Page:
A Bucks County resident recently fell victim to a scam in which someone pretends to be or to represent a grandchild in trouble, Pennsylvania State Police said over the weekend.
According to a news release from the Dublin PSP barracks, the scam was perpetrated on a Milford Township resident, who received a phone call Thursday in which she was asked to pay $4,000 to prevent her grandson from going to jail.
Police said the woman withdrew $4,000 from her bank and returned home with the money. Later, police said the suspect in the case arrived at the woman’s home to take it.
“The victim was provided with a receipt and the suspect fled the scene in a white sedan,” police said, adding that their investigation into the theft is continuing.
Tips to avoid being scammed
According to the Federal Communications Commission (FCC), grandparent scams are not uncommon and frequently target individuals who may be vulnerable because of their unquestioning love for their grandchildren.
“Scammers who gain access to consumers’ personal information–by mining social media or purchasing data from cyber thieves–are creating storylines to prey on the fears of grandparents,” a post about the scams states. “The scammers then call and impersonate a grandchild in a crisis situation, asking for immediate financial assistance. The callers may ‘spoof’ the caller ID that appears on the recipient’s phone to make an incoming call look like it’s coming from a trusted source.”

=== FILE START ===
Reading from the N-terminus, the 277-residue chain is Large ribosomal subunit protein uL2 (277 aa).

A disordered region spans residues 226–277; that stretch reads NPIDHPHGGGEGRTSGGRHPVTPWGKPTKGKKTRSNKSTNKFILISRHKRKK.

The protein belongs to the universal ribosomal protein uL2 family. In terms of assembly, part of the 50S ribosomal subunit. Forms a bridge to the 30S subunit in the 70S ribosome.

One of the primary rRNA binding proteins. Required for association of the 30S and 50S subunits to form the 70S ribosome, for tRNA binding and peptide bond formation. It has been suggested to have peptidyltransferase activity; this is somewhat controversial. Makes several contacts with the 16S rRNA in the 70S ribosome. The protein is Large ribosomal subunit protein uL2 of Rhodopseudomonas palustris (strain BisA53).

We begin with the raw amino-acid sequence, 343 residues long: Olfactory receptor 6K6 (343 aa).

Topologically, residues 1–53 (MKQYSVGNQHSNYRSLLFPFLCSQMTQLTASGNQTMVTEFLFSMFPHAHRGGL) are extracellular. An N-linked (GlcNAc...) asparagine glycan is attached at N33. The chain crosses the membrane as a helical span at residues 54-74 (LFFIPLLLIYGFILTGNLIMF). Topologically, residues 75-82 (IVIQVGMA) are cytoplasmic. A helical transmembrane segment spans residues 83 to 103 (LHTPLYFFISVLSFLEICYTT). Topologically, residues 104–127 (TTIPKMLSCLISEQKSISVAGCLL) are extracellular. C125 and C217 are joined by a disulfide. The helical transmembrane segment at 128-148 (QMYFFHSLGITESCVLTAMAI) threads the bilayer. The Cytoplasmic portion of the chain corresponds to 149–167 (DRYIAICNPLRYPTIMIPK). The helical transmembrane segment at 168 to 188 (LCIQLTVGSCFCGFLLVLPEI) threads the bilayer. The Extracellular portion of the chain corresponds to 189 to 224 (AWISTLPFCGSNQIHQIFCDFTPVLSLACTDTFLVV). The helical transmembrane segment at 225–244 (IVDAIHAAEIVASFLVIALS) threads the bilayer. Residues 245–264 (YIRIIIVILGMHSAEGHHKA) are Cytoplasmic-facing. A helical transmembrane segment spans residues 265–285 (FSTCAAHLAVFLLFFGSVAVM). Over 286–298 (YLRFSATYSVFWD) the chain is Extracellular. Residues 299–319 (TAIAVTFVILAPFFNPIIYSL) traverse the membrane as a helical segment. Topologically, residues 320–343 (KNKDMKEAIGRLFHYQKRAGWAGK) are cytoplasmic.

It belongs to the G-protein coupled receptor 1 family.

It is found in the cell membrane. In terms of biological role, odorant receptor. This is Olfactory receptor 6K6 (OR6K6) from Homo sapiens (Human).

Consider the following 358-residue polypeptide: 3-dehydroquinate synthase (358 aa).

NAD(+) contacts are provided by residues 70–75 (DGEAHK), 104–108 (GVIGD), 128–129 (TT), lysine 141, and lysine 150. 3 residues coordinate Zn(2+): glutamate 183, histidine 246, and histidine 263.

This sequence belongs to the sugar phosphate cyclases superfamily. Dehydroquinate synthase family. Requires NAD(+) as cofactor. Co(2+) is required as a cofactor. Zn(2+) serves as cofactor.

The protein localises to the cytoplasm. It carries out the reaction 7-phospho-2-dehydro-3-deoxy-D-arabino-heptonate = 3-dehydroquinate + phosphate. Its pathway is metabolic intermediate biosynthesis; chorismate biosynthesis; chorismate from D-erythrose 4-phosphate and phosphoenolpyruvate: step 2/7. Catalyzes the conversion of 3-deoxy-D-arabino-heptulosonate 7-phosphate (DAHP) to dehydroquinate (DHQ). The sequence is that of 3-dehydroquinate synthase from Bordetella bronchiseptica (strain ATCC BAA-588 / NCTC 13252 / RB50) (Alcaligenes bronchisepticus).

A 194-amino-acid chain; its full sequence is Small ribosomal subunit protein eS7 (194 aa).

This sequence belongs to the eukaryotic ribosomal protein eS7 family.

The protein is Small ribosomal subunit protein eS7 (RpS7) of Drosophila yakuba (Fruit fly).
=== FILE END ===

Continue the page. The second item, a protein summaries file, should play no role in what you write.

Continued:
Law enforcement agencies typically advise anyone who receives this type of call to hang up and verify that a grandchild is OK by reaching to another family member before releasing any funds to the caller.
“Scammers often try to bully victims into transferring money through a mobile payment app, by wiring money, or by purchasing gift cards or money orders. If you receive a call like this, report it immediately to local law enforcement,” the FCC advises.